Here is a link to Larry’s recent TedXBoston event, “Life Lessons Learned on the Tennis Court.”
Written by Larry Nagler
Although I believe that Brian Wan is by far the best paddle tennis player in the game, I don’t agree with his contention in his recent article “Break Serve More Often By Following The Ball” that “the most important tip” in breaking serve is to “watch your partner hit the return of serve” when you are the “net man playing up” because “this will help you establish a feel of your equity in the point.” In my opinion, to establish a feel for your equity in the point, you should be facing forward, if you are the net man, when your partner is returning the ball in order to best assess the situation and to do the most damage as the net man. Here is why.
Everything that happens in this situation happens in milliseconds, the higher level of the players involved, the faster it happens. So the question is – are you better off by watching your partner hit the return then turning to face the opposition and assess the situation? Or – are you better off facing forward and seeing the entire court situation as your partner is hitting the ball? Although the difference in time in the two approaches is milliseconds, I believe the latter provides both more time to assess things AND also provides a clearer view of the point circumstances than the other way around. I believe that (1) you lose precious milliseconds when you first focus on your partner hitting the return, and then have to refocus when you turn forward to see where the ball is actually going and exactly where the opponents are situated on the court; and (2) that your understanding and view of the precise circumstances of the point is far better by remaining forward facing taking everything that you see and hear into account. In this way, you can see the quality of the strike, the height and the direction as it unfolds before you. Furthermore, you can obtain the same basic information that Brian seeks to obtain, namely, the expected quality of your partner’s return simply by listening for the sound made by the ball on the paddle at the moment of impact when your partner makes contact with the return. If you hear the telltale crack of the ball on the paddle, you can anticipate a solid return and act accordingly. If you hear something less than the crack of the ball, beware. In bygone days, this is the way it was done in men’s pro tennis before men’s doubles got turned on it’s ear by many innovations, including having both members of the return team stay back at the moment of the return, which is how it’s generally done today. You used to be able to tell whether your partner’s return was well struck simply by the sound of the ball striking the racket.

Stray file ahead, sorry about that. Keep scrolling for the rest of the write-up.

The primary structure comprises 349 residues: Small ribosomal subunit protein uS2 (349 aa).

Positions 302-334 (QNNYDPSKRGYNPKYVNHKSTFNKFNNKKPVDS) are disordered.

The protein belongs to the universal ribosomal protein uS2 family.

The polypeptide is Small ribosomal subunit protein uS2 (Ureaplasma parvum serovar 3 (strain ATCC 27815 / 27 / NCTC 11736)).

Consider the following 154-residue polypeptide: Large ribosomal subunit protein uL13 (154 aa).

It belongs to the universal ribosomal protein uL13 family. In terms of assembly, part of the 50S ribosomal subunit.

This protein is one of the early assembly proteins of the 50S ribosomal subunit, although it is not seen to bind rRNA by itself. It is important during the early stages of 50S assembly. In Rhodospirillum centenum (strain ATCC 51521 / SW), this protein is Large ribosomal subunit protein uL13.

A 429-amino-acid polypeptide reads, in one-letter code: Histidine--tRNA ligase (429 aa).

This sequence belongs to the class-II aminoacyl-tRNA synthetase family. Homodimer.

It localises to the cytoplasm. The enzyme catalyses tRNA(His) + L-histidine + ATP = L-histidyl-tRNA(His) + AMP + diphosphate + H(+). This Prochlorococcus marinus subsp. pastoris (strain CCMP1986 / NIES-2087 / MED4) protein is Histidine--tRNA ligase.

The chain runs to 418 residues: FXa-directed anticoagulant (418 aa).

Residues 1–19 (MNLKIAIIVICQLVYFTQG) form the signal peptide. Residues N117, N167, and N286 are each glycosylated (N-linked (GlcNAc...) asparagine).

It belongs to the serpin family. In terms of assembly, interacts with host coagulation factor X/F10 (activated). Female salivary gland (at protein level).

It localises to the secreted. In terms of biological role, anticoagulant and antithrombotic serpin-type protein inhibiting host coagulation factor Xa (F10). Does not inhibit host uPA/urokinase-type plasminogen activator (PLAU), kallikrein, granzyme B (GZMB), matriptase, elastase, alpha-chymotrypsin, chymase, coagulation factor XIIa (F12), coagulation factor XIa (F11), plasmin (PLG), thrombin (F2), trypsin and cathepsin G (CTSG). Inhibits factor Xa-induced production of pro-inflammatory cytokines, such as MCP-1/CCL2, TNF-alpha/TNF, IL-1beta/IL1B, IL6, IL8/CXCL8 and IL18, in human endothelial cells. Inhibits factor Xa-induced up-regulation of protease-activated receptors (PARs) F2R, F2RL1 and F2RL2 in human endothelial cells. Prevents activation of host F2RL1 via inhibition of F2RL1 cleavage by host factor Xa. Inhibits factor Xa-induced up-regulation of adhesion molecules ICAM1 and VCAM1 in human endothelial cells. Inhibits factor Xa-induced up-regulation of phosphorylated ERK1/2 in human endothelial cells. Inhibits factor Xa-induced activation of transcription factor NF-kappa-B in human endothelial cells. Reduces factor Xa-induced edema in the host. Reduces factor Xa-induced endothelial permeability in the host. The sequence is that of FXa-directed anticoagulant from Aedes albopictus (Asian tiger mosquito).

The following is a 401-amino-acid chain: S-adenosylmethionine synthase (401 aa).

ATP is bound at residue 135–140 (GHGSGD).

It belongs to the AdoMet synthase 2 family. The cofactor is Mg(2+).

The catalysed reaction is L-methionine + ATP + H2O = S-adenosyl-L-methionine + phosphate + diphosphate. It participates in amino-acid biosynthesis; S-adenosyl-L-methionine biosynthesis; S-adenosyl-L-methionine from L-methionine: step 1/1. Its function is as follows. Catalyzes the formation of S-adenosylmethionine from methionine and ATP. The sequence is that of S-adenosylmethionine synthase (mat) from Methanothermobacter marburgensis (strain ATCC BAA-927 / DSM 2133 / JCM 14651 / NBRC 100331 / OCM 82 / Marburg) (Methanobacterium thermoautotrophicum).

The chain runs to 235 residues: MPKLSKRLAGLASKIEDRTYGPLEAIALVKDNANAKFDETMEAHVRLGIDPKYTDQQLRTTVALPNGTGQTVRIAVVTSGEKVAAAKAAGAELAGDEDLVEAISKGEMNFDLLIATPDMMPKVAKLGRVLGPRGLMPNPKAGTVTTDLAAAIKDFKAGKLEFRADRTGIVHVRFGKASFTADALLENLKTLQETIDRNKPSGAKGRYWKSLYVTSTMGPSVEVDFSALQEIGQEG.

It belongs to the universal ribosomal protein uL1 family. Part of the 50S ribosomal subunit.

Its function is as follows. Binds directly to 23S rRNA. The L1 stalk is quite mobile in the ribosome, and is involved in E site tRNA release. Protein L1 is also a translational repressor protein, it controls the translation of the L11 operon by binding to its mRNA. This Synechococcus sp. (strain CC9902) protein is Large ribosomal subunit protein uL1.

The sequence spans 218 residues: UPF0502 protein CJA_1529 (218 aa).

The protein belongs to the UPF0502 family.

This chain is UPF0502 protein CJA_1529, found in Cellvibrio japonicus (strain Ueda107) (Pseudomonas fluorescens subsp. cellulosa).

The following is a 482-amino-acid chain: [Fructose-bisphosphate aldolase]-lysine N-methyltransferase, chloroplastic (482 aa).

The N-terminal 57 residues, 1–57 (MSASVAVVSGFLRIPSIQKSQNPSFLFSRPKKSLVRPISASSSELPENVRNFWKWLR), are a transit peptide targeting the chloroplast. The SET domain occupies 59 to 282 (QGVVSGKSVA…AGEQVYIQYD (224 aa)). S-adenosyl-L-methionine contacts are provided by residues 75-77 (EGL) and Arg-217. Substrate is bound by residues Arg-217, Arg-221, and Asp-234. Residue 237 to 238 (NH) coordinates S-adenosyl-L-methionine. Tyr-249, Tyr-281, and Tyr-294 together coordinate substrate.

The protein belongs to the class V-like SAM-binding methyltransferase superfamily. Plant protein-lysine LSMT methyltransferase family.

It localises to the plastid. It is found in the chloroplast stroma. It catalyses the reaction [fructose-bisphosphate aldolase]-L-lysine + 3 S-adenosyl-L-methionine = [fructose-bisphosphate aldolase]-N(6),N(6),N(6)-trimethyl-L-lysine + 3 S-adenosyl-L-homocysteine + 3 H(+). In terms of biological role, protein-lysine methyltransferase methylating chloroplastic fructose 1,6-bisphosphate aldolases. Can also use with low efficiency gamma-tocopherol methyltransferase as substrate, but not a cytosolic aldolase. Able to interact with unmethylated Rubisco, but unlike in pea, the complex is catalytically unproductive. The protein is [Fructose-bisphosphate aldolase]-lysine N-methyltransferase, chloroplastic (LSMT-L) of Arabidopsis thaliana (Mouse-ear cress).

I would add one more thing. I believe my suggested approach is far more important to employ the older you get. Looking back as your partner is hitting his/her return, and then trying to focus forward to assess all that is happening very quickly, only gets more difficult as you age, for obvious reasons. If you are 20 years old, it probably doesn’t matter which way you do it. For Brian, it may not matter, although I would argue that even he would be better off doing it differently; but the issue is what is best for the rest of us.